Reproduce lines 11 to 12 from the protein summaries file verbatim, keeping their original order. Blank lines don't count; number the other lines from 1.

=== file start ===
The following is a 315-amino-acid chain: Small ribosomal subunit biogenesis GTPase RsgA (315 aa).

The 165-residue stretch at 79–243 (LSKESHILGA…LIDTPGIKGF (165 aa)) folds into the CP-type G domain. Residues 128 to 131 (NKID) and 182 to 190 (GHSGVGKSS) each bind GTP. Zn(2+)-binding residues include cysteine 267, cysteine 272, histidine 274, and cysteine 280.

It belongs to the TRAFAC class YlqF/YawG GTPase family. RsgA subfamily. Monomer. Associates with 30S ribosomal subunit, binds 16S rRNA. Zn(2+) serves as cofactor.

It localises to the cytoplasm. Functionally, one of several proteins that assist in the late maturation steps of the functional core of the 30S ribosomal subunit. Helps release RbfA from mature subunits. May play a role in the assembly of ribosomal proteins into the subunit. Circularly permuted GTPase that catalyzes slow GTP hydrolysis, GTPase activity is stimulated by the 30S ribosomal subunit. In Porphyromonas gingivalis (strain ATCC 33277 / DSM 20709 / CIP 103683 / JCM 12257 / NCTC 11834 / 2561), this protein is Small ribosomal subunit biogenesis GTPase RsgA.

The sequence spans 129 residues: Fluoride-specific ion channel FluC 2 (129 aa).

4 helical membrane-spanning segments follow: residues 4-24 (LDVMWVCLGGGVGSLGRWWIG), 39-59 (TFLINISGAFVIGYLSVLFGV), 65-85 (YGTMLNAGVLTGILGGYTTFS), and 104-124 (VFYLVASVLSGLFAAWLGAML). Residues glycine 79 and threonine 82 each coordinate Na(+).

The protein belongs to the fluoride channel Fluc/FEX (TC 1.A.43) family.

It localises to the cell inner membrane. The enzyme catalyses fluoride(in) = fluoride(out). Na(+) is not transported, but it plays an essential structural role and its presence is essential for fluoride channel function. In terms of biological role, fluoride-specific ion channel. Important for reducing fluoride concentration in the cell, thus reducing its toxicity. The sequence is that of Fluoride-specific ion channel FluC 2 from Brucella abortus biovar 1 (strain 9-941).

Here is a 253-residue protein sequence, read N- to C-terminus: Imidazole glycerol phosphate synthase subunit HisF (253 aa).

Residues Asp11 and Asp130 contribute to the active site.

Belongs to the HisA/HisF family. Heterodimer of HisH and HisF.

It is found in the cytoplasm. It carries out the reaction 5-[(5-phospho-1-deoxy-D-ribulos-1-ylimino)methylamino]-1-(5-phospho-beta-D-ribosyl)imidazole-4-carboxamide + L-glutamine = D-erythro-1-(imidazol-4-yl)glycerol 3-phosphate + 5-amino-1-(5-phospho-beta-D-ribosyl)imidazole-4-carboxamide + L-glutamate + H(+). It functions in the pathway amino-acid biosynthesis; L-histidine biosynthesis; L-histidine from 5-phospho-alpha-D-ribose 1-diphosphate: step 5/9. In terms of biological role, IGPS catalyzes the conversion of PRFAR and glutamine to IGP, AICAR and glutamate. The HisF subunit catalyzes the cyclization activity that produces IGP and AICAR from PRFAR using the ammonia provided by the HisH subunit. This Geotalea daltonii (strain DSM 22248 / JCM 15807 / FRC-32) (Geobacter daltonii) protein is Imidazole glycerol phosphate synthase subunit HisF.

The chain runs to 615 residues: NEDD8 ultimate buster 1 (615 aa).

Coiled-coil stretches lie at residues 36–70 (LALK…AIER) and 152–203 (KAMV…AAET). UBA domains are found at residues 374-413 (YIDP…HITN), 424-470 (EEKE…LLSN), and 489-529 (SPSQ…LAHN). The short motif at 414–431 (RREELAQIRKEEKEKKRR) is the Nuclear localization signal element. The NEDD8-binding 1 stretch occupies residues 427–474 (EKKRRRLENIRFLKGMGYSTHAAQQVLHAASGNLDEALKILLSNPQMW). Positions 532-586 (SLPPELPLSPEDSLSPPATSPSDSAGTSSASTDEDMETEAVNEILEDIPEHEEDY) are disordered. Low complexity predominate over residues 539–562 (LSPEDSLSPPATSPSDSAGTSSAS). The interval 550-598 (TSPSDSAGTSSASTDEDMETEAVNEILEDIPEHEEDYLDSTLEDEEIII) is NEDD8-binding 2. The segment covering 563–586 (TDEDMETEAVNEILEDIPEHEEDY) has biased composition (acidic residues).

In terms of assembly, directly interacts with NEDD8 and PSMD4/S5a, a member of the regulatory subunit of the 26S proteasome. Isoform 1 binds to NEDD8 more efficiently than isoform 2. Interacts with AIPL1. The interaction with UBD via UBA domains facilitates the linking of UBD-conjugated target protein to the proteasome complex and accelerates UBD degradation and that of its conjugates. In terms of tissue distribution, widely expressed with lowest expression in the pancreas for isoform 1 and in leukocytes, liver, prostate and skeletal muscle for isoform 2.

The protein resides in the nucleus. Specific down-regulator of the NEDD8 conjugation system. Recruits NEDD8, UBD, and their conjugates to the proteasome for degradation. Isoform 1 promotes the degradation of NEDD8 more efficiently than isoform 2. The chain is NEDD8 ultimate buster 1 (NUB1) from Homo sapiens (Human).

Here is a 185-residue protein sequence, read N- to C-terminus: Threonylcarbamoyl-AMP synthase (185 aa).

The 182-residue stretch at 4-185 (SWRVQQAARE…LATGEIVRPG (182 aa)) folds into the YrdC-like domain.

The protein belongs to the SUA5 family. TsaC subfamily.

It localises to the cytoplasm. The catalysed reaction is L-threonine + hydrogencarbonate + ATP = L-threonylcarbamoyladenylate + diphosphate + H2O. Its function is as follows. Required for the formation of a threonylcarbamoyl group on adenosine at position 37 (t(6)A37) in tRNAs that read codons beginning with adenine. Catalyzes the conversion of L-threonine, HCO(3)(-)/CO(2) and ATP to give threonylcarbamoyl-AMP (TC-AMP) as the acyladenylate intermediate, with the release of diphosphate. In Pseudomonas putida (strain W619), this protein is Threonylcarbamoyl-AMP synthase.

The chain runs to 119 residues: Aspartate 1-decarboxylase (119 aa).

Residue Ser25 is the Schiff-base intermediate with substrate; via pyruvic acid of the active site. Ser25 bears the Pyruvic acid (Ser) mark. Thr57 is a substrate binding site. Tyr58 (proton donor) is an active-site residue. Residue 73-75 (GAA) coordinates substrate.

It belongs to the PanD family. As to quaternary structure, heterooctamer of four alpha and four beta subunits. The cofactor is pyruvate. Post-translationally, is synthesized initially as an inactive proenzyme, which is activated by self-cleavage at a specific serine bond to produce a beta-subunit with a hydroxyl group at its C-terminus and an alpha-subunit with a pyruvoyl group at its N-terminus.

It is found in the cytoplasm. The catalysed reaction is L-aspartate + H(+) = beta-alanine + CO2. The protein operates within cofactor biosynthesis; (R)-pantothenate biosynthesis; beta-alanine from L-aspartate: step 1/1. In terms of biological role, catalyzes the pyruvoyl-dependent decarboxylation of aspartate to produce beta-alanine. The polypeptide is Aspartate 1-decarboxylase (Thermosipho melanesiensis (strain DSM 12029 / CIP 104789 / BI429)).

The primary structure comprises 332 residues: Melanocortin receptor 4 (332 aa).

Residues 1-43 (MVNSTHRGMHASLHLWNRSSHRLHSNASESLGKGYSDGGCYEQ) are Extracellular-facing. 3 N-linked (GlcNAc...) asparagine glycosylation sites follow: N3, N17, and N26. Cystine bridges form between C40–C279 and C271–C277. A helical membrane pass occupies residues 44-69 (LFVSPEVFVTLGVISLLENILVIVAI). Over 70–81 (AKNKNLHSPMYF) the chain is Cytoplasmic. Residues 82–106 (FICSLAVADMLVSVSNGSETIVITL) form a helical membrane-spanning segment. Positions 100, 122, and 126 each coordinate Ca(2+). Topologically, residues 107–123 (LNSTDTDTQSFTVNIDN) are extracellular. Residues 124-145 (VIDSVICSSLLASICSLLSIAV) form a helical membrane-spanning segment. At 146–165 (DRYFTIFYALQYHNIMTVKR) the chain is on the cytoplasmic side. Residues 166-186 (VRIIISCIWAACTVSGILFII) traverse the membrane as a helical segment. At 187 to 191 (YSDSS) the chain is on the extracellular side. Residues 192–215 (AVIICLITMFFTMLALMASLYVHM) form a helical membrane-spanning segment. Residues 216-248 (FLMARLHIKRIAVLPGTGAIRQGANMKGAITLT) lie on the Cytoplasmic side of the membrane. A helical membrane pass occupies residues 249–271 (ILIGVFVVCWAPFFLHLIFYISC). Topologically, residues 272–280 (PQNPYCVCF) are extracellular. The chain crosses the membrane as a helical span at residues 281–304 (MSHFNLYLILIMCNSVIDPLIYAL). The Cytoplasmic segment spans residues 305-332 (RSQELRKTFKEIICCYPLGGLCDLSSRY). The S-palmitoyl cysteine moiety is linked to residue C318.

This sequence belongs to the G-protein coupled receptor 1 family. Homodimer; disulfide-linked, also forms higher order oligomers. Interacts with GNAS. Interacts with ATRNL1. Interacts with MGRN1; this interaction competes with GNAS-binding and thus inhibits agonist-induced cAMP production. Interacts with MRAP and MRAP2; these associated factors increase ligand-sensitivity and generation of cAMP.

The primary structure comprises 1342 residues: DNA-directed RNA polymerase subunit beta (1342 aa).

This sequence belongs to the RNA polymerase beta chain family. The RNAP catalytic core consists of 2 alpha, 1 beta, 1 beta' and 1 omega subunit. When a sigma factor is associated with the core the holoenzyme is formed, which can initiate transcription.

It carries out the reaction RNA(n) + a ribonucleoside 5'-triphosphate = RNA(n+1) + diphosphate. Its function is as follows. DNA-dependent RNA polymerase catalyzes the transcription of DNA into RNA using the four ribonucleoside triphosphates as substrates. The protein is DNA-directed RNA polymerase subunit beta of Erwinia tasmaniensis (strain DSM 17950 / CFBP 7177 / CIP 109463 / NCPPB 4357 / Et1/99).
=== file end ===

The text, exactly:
Belongs to the HisA/HisF family. Heterodimer of HisH and HisF.

It is found in the cytoplasm. It carries out the reaction 5-[(5-phospho-1-deoxy-D-ribulos-1-ylimino)methylamino]-1-(5-phospho-beta-D-ribosyl)imidazole-4-carboxamide + L-glutamine = D-erythro-1-(imidazol-4-yl)glycerol 3-phosphate + 5-amino-1-(5-phospho-beta-D-ribosyl)imidazole-4-carboxamide + L-glutamate + H(+). It functions in the pathway amino-acid biosynthesis; L-histidine biosynthesis; L-histidine from 5-phospho-alpha-D-ribose 1-diphosphate: step 5/9. In terms of biological role, IGPS catalyzes the conversion of PRFAR and glutamine to IGP, AICAR and glutamate. The HisF subunit catalyzes the cyclization activity that produces IGP and AICAR from PRFAR using the ammonia provided by the HisH subunit. This Geotalea daltonii (strain DSM 22248 / JCM 15807 / FRC-32) (Geobacter daltonii) protein is Imidazole glycerol phosphate synthase subunit HisF.